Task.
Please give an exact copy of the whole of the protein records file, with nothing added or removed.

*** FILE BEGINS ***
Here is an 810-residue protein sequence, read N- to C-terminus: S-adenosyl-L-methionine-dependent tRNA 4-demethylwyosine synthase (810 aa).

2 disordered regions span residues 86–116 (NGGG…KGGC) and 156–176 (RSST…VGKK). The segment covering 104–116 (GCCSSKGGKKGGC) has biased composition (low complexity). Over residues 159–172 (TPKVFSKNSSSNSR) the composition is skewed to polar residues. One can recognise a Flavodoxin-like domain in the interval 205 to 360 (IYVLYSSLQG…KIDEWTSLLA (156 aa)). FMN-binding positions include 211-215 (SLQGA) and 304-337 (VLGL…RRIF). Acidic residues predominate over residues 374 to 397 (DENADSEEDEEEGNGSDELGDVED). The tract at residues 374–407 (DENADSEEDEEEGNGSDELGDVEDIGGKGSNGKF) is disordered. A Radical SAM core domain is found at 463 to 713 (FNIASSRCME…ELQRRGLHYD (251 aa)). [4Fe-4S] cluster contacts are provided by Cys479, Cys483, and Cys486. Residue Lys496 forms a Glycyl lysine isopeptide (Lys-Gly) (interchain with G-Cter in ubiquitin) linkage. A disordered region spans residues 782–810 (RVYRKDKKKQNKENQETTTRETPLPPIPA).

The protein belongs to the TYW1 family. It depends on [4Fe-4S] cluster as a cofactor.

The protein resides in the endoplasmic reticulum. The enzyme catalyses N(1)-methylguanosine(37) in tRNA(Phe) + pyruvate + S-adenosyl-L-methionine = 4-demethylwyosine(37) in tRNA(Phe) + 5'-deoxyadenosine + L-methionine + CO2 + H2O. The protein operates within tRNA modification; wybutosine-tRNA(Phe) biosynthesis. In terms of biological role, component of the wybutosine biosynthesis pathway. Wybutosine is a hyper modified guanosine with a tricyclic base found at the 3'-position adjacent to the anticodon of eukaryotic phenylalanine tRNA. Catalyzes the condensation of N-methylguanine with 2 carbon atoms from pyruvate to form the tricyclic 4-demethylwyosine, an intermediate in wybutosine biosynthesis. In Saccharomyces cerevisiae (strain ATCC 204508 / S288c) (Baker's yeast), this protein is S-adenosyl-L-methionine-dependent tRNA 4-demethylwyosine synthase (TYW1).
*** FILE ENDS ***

Here is an 810-residue protein sequence, read N- to C-terminus: S-adenosyl-L-methionine-dependent tRNA 4-demethylwyosine synthase (810 aa).

2 disordered regions span residues 86–116 (NGGG…KGGC) and 156–176 (RSST…VGKK). The segment covering 104–116 (GCCSSKGGKKGGC) has biased composition (low complexity). Over residues 159–172 (TPKVFSKNSSSNSR) the composition is skewed to polar residues. One can recognise a Flavodoxin-like domain in the interval 205 to 360 (IYVLYSSLQG…KIDEWTSLLA (156 aa)). FMN-binding positions include 211-215 (SLQGA) and 304-337 (VLGL…RRIF). Acidic residues predominate over residues 374 to 397 (DENADSEEDEEEGNGSDELGDVED). The tract at residues 374–407 (DENADSEEDEEEGNGSDELGDVEDIGGKGSNGKF) is disordered. A Radical SAM core domain is found at 463 to 713 (FNIASSRCME…ELQRRGLHYD (251 aa)). [4Fe-4S] cluster contacts are provided by Cys479, Cys483, and Cys486. Residue Lys496 forms a Glycyl lysine isopeptide (Lys-Gly) (interchain with G-Cter in ubiquitin) linkage. A disordered region spans residues 782–810 (RVYRKDKKKQNKENQETTTRETPLPPIPA).

The protein belongs to the TYW1 family. It depends on [4Fe-4S] cluster as a cofactor.

The protein resides in the endoplasmic reticulum. The enzyme catalyses N(1)-methylguanosine(37) in tRNA(Phe) + pyruvate + S-adenosyl-L-methionine = 4-demethylwyosine(37) in tRNA(Phe) + 5'-deoxyadenosine + L-methionine + CO2 + H2O. The protein operates within tRNA modification; wybutosine-tRNA(Phe) biosynthesis. In terms of biological role, component of the wybutosine biosynthesis pathway. Wybutosine is a hyper modified guanosine with a tricyclic base found at the 3'-position adjacent to the anticodon of eukaryotic phenylalanine tRNA. Catalyzes the condensation of N-methylguanine with 2 carbon atoms from pyruvate to form the tricyclic 4-demethylwyosine, an intermediate in wybutosine biosynthesis. In Saccharomyces cerevisiae (strain ATCC 204508 / S288c) (Baker's yeast), this protein is S-adenosyl-L-methionine-dependent tRNA 4-demethylwyosine synthase (TYW1).